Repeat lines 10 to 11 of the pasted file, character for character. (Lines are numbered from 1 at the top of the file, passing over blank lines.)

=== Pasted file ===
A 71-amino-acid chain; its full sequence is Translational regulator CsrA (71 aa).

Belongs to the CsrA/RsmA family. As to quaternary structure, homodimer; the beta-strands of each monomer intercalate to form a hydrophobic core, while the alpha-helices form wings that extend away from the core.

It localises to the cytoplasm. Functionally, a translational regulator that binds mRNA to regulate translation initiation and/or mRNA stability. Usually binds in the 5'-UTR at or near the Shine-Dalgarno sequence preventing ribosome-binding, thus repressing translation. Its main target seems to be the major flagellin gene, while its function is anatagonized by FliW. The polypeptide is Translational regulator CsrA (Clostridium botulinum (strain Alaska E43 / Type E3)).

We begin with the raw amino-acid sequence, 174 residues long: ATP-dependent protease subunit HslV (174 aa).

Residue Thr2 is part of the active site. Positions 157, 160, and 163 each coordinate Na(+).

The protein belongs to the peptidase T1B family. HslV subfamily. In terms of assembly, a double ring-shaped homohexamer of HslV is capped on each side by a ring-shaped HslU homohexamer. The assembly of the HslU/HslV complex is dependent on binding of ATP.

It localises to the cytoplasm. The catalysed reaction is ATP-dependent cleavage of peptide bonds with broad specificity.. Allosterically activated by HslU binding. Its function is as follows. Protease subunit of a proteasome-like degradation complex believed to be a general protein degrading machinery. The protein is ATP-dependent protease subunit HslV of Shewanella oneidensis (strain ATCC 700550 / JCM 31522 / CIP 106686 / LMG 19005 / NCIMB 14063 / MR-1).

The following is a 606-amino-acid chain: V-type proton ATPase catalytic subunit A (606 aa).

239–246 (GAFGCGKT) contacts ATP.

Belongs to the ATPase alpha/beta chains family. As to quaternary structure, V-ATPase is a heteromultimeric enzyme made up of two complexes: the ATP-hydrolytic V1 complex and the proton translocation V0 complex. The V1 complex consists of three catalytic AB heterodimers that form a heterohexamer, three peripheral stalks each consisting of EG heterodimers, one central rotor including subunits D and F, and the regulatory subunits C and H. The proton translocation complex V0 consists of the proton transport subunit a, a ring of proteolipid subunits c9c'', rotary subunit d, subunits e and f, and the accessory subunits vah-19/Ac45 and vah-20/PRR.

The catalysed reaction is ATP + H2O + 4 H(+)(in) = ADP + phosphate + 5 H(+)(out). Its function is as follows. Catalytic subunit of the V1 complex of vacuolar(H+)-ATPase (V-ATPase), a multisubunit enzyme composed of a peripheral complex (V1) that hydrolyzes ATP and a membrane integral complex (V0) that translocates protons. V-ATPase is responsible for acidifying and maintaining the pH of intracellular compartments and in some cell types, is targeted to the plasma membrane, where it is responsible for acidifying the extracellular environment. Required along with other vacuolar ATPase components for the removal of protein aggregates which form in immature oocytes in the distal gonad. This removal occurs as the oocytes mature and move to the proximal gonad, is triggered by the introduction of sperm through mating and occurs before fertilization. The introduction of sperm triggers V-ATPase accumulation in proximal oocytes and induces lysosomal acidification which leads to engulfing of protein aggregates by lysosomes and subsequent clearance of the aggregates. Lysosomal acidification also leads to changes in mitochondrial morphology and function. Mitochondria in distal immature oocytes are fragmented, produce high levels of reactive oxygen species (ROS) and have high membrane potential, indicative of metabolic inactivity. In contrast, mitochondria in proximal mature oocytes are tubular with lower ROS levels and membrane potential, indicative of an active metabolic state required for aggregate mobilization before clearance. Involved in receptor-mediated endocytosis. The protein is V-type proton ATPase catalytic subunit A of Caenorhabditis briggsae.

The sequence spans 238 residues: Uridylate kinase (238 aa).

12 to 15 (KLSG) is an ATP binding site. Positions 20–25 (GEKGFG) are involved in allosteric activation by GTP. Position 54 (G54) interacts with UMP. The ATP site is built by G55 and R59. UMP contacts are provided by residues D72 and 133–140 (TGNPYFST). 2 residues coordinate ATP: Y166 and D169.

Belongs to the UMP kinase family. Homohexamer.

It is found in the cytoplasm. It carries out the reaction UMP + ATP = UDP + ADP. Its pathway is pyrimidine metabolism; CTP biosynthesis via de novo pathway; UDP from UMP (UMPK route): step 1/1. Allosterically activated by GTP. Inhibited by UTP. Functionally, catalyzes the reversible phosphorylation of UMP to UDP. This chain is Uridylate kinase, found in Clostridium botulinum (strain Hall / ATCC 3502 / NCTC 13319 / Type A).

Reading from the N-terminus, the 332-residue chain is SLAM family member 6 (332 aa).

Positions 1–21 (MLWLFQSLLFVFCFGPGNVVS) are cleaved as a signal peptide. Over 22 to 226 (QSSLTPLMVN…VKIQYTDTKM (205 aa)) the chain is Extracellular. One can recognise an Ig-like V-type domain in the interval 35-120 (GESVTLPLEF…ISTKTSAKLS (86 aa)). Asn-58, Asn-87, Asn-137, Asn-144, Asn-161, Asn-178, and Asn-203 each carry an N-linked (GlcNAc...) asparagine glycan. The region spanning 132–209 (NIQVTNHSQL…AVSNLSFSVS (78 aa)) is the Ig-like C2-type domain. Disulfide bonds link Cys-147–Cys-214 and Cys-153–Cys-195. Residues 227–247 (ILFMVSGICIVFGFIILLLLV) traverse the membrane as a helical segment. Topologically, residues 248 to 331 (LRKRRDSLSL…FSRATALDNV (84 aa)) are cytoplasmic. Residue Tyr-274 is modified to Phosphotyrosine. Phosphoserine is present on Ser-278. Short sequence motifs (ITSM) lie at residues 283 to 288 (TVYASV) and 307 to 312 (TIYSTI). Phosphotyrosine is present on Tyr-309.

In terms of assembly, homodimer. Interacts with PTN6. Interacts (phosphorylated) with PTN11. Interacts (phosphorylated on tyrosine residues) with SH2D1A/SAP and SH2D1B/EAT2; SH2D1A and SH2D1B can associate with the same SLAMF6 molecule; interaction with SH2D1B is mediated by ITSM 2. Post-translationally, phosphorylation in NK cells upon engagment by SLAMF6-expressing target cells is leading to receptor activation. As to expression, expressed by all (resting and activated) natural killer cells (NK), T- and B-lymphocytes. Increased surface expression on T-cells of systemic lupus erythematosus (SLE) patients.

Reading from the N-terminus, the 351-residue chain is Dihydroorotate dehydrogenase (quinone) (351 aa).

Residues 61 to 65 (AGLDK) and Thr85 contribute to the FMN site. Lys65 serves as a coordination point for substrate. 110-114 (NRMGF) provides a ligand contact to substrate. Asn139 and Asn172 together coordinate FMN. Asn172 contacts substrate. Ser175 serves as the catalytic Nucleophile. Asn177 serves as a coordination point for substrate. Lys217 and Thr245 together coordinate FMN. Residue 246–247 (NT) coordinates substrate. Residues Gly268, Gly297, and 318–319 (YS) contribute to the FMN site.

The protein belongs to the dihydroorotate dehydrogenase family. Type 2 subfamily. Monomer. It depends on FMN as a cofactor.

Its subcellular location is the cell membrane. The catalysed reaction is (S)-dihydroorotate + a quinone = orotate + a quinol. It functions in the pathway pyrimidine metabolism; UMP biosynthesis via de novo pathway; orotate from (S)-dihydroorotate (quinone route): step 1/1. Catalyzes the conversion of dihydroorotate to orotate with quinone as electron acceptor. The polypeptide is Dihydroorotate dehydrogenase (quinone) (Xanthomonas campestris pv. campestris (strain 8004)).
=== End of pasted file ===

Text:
Belongs to the ATPase alpha/beta chains family. As to quaternary structure, V-ATPase is a heteromultimeric enzyme made up of two complexes: the ATP-hydrolytic V1 complex and the proton translocation V0 complex. The V1 complex consists of three catalytic AB heterodimers that form a heterohexamer, three peripheral stalks each consisting of EG heterodimers, one central rotor including subunits D and F, and the regulatory subunits C and H. The proton translocation complex V0 consists of the proton transport subunit a, a ring of proteolipid subunits c9c'', rotary subunit d, subunits e and f, and the accessory subunits vah-19/Ac45 and vah-20/PRR.

The catalysed reaction is ATP + H2O + 4 H(+)(in) = ADP + phosphate + 5 H(+)(out). Its function is as follows. Catalytic subunit of the V1 complex of vacuolar(H+)-ATPase (V-ATPase), a multisubunit enzyme composed of a peripheral complex (V1) that hydrolyzes ATP and a membrane integral complex (V0) that translocates protons. V-ATPase is responsible for acidifying and maintaining the pH of intracellular compartments and in some cell types, is targeted to the plasma membrane, where it is responsible for acidifying the extracellular environment. Required along with other vacuolar ATPase components for the removal of protein aggregates which form in immature oocytes in the distal gonad. This removal occurs as the oocytes mature and move to the proximal gonad, is triggered by the introduction of sperm through mating and occurs before fertilization. The introduction of sperm triggers V-ATPase accumulation in proximal oocytes and induces lysosomal acidification which leads to engulfing of protein aggregates by lysosomes and subsequent clearance of the aggregates. Lysosomal acidification also leads to changes in mitochondrial morphology and function. Mitochondria in distal immature oocytes are fragmented, produce high levels of reactive oxygen species (ROS) and have high membrane potential, indicative of metabolic inactivity. In contrast, mitochondria in proximal mature oocytes are tubular with lower ROS levels and membrane potential, indicative of an active metabolic state required for aggregate mobilization before clearance. Involved in receptor-mediated endocytosis. The protein is V-type proton ATPase catalytic subunit A of Caenorhabditis briggsae.